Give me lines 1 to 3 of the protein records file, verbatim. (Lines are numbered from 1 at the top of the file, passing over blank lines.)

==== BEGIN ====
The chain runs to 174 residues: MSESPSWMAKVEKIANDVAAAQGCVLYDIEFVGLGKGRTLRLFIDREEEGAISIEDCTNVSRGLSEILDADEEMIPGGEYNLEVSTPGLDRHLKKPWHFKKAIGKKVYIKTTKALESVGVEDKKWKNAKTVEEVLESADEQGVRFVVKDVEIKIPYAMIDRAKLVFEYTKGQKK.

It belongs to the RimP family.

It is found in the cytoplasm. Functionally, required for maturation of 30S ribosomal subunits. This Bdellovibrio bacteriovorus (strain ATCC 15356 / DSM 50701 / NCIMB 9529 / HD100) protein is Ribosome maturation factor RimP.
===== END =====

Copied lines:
The chain runs to 174 residues: MSESPSWMAKVEKIANDVAAAQGCVLYDIEFVGLGKGRTLRLFIDREEEGAISIEDCTNVSRGLSEILDADEEMIPGGEYNLEVSTPGLDRHLKKPWHFKKAIGKKVYIKTTKALESVGVEDKKWKNAKTVEEVLESADEQGVRFVVKDVEIKIPYAMIDRAKLVFEYTKGQKK.

It belongs to the RimP family.

It is found in the cytoplasm. Functionally, required for maturation of 30S ribosomal subunits. This Bdellovibrio bacteriovorus (strain ATCC 15356 / DSM 50701 / NCIMB 9529 / HD100) protein is Ribosome maturation factor RimP.